How are you going to get that small group to find you? It’s not by making your product appealing to everybody. Remember, if your course is for everyone than it’s actually for no one, because there’s all this noise out there. There’s all this static.  

We’ve got to cut through that noise. We’ve got to make a magnet that actually pulls people to us. Yes, we can go door-to-door, yes; we can do those non-scalable things, but not forever. So I’m going to teach you how to do a little bit of both.  

Think of a fire hose. If it’s on that really tight stream, that thing can be so strong you can literally bust through a wall. But if it’s on a really wide stream, it really loses its effectiveness, doesn’t it? It just will make a nice little mist. That’s how your messaging needs to be. Like that fire hose on a really tight stream that’s going to just punch through everything. It’s the same amount water, same amount of force, same amount of energy, just with a different focus.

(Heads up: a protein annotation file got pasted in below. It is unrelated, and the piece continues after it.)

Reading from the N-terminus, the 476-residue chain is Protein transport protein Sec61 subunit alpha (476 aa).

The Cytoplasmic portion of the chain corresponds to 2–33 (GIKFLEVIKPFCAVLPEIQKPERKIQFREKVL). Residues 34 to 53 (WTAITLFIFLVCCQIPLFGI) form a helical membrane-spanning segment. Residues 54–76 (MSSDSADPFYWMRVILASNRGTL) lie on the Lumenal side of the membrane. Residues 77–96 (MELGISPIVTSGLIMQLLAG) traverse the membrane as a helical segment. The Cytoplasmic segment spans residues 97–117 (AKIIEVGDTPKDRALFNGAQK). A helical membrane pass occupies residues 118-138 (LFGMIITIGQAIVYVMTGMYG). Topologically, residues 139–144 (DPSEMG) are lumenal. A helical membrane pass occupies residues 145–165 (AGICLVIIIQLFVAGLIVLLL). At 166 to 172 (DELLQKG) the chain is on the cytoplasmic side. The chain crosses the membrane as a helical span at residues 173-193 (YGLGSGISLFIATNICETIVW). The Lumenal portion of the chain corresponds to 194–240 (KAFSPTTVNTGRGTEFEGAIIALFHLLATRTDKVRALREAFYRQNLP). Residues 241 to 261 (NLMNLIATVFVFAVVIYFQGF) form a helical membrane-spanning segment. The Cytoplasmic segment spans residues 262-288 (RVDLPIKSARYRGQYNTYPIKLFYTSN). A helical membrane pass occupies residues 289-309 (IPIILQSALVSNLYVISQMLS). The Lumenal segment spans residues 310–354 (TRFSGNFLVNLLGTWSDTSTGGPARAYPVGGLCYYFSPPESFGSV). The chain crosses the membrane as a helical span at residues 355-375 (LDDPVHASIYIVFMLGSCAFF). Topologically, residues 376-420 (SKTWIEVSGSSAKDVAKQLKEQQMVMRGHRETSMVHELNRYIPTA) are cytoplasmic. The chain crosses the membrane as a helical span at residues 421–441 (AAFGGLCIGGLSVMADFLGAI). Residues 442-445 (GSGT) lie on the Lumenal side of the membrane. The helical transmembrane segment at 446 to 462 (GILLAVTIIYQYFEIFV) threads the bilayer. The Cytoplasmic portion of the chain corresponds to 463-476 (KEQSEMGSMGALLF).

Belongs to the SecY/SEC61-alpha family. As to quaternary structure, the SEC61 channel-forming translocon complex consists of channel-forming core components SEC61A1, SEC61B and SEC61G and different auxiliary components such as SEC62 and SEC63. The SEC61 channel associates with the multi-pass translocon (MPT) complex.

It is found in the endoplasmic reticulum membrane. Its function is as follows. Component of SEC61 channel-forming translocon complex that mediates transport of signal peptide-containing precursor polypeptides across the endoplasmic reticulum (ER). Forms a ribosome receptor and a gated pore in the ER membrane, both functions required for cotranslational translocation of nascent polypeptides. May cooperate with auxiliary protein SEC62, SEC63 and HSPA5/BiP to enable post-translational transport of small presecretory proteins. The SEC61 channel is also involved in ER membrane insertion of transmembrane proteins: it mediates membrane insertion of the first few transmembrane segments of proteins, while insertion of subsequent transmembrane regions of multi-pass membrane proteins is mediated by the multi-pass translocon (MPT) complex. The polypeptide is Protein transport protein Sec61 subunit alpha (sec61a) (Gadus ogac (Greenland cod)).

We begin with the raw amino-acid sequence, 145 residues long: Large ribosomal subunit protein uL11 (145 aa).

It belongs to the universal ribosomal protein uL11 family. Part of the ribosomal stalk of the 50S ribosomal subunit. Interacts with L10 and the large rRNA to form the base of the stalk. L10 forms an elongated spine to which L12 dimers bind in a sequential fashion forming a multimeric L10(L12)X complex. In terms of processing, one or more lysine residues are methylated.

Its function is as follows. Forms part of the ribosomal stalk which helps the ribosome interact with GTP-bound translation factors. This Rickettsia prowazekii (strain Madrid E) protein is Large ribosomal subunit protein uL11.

The four deep technique 

Let’s nail down some examples. I call this “The Four-Deep Technique.” It’s my secret for coming up with course ideas that won’t leave you spending months creating something that no one wants to buy. I’ve done that. It really isn’t fun. You feel like you just completely wasted your life, not to mention your self-confidence is shot, so let’s not do that.  

Let’s talk about one-deep. What’s one-deep? I’m going to use my example that I’ve done, which is my course on scrivener that’s sold incredibly well over the last couple years.  

One-deep would be I’m in the writing space. I serve writers. That’s great. If I just made a course on writing I might get a couple of sales but nothing huge.  

Two-deep; what would Two-deep be? Let’s go the self-publishing industry.  

We’re going to go another level deep; self-publishing software. Now we’ve just excluded a whole other area here.  

Number 4; okay, you’ve guessed it “Scrivener.” See how deep we are there. We went from writing all the way to a very specific software for writers.  

This doesn’t just work for me. I’ve reverse engineered some of my favorite courses that I’ve bought over the years. This one iPhone Video Hero, where you get to learn how to make business videos with your iPhone. It’s pretty cool.